Deep breaths. Sometimes that's all there is left to do. Just deep breathing and trying not to sob. It's been a week around here. Not all bad. But the good stuff just doesn't feel big enough to keep me balanced, and I'm walking around trying to swallow one of those obnoxious lumps in my throat. Not wanting to be a mopey mother but also wanting nothing more than to crawl back into bed for the rest of the day.
Haley and a friend—a very good friend, a besties-forever kind of friend—had an enormous blowup last week and are now not talking to each other. Watching this happen, and trying to give advice to my daughter, and thinking about adolescence and boys and friends and who you can trust in your life has brought up a whole bunch of my own old issues. Interestingly enough, it also feels like I have learned some things about my teenaged self as all of this has gone down. (Nothing like 20-years-too-late epiphanies!) I had forgotten how intense and consuming that first-love feeling is, how it can drive you to do illogical things, and how its rejection creates all sorts of negative energy. Haley's friend is turning that negative energy towards Haley—which is probably healthier than what I did, which was turn it all inward, towards myself, but still: the destruction hasn't been pretty.
I keep thinking about how hard I try, on Sundays, to make stuff like Isaiah interesting when I teach the 14- and 15-year-old class, and how while it is important to understand and know the scriptures, maybe there is something more we need to be teaching our teenagers. It's a pretty big leap from the Old Testament to self respect, and maybe right now what they need more of is the self respect. I know all too well how their decisions now will affect so much of their future lives and I wish I could be more competent at helping them shape something strong.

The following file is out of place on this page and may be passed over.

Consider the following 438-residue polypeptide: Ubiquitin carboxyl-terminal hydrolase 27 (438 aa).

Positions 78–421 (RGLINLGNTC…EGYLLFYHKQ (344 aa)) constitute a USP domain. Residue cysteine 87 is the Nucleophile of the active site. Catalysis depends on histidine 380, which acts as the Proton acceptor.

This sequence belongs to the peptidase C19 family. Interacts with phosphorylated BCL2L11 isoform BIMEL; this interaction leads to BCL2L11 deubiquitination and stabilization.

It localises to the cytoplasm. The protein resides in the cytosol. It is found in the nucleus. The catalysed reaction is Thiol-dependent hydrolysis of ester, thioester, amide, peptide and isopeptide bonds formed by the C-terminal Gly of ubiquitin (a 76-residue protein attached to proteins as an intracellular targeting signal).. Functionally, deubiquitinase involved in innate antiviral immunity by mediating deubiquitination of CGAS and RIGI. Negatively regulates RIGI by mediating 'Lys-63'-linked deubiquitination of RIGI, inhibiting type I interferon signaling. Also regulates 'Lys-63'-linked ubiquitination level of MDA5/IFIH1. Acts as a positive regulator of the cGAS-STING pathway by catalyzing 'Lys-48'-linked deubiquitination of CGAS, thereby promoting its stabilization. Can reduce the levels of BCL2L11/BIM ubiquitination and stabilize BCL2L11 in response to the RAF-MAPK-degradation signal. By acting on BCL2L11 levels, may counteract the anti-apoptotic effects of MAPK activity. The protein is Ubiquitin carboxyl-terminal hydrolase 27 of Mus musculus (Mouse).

Since I discovered Haley was a girl, I have worked hard at discovering ways to help her know that she can be strong on her own, that she doesn't need a boyfriend to define her happiness, and that she needs to understand herself before she can be happy in a relationship. Especially as she's gotten older. As she has handled this experience with her friend I have seen that perhaps this one lesson is something she has internalized. I think—I think—that she gets it just a little bit. Of course, it could also be that she just hasn't been hit hard yet by the first-love feeling, but I hope that even when she is, she'll not forget. What she does know for certain is that friends should be more important than boys, especially when you're fifteen, and I really, really wish her friend knew that, too.
Being a teenager is hard—you get reminded of that when you have your own teenagers. There is so much hurt in the world and so little that we moms can do about it. Toss in family dynamics and the constant tearing that is mother-teenage-daughter relationships and yeah: I have found myself thinking "just breathe" quite often this week, overcome by things I thought I had left behind, and by the reminder of just how swiftly my children have grown, and by unexpected emotional complications (who knew that this girl I've tried to help and take care of would turn so swiftly, and how that turning would make Haley miserable and me miserable about her misery and sad on my own and plus I still feel sorry for the friend, too, who is obviously hurting and it's like trying to bash away a brick wall with a toothpick—moving beyond this seems impossible).
Just breathe. Through the aching and the memories and the disappointment. What else is there? Breathing, and staying awake, and being here for when she might need me.